Our time on the shore of Lake Atitlan has been busy. We have explored several of the many villages dotted above the clear blue water, played soccer and basketball with local children, eaten incredible food, learned about the travesty of the Guatemalan Civil War, helped build a farming terrace, learned about permaculture and its connection with the region’s communities and Mayan heritage, and much more. And, alongside all of this, our students and teachers have learned a lot of Spanish.
By the end of the day tomorrow, our group will have completed around 300 hours of Spanish (~15 hours x 20 learners). Each of our 15 total teachers is from here. They are locals who have taken up Spanish teaching as their fulltime occupation. Some have been teaching for decades and others are not much older than the students on this trip. During our five days with them, they have taught all levels of Spanish (to a few who had never taken Spanish before and also to the entire Spanish department). They have also taught us a lot about this place and its history.
Lessons here are different than what most students experience in language classrooms around the world. First, the setting is different. We have done most of our lessons from our own Airbnb, with intimate sessions spread on the front lawn, inside the beautiful house, on the porch, or even under the cover of large palm leaves. The setting has made everything feel more real and relevant. Then, the resources for teaching. Here, we can have tiny groups. The largest is made up of just two students and a teacher; many have one-on-one custom guidance. And here our students are trying to use Spanish every day, so they really want to learn certain things. This really helps!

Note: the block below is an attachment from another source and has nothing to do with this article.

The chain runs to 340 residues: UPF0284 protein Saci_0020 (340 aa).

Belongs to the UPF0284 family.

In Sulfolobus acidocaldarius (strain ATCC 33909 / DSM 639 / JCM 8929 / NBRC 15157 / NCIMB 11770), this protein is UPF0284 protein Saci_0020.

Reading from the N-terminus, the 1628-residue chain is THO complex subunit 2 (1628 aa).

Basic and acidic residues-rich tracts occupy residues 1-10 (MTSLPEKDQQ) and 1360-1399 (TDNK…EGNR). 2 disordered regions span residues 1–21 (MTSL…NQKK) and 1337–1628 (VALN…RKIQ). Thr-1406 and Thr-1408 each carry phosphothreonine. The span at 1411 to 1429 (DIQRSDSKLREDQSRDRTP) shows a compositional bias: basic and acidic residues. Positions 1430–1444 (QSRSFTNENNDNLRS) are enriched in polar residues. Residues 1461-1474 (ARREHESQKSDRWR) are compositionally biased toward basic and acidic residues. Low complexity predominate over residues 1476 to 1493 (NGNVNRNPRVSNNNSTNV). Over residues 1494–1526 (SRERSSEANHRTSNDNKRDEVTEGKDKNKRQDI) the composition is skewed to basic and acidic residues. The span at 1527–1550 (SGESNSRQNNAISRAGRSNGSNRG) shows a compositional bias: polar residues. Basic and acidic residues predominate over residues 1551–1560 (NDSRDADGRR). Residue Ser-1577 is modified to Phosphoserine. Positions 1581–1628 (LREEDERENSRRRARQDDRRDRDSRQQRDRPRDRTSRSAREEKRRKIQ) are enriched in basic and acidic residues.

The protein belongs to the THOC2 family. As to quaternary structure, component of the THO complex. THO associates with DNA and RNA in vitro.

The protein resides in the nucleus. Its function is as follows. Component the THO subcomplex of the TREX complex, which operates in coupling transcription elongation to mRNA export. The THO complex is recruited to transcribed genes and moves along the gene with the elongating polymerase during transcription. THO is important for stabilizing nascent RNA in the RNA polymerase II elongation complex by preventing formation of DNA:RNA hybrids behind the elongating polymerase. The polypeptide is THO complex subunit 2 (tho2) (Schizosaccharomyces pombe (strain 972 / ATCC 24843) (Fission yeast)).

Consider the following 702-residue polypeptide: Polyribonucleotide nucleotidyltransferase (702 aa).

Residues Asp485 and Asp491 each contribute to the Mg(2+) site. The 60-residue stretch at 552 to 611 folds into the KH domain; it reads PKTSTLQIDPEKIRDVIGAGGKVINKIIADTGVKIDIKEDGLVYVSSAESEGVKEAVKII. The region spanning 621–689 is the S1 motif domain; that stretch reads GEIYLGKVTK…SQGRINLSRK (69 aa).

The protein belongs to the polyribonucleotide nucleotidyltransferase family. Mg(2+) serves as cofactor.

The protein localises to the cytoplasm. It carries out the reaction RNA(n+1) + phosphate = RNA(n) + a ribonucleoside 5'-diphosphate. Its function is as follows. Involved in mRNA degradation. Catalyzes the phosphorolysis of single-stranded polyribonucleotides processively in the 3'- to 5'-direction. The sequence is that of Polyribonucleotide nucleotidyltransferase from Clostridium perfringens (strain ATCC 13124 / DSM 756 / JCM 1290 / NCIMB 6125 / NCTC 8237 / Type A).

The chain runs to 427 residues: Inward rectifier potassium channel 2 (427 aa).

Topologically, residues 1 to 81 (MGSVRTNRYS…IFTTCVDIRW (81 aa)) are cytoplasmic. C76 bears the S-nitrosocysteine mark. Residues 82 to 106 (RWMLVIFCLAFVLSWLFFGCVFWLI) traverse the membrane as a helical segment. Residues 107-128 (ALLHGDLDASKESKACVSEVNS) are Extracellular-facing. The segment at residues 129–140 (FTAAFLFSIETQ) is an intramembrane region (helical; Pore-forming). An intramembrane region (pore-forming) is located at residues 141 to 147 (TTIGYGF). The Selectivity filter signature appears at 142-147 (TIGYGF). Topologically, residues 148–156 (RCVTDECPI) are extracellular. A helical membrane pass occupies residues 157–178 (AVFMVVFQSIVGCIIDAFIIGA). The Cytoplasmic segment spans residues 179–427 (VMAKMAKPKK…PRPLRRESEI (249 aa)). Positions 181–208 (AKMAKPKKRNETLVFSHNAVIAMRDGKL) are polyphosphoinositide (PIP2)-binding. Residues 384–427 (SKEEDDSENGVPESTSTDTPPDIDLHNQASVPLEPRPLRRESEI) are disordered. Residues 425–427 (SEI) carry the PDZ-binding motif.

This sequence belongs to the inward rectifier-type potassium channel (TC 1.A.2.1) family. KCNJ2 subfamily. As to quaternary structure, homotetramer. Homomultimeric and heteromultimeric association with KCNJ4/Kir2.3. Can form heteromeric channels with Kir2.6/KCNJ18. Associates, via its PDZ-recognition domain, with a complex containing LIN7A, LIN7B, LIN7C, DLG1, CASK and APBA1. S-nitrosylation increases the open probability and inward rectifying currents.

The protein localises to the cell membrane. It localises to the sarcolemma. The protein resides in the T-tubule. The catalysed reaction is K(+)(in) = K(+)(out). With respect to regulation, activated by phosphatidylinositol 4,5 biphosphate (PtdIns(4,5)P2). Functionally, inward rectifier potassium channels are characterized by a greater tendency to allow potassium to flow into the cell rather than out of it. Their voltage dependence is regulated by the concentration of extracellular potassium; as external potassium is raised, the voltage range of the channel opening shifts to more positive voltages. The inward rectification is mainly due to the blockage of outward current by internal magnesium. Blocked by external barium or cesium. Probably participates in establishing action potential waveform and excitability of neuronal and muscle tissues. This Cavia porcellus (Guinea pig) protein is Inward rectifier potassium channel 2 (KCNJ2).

Prone to exaggeration, some of our students have gone as far as saying they’ve learned more in these five days than in an entire semester of learning in a traditional classroom. I don’t think that’s true, though I do believe that language learning happens in fits and bursts and that everyone here has experienced real, legitimate bursts in understanding. Regardless of the comparison, we are lucky. Our Spanish department has been teaching differently than traditional programs for a long time. Our students were ready to learn this way. And our Guatemalan partners are excellent. They teach for the same reasons that our school exists – to inspire future learning and curiosity as much as to complete checkpoints in the short term. It’s a great match.
I know that all of us look forward to sharing more about this experience, especially since it is new for our school. For now, enjoy some images!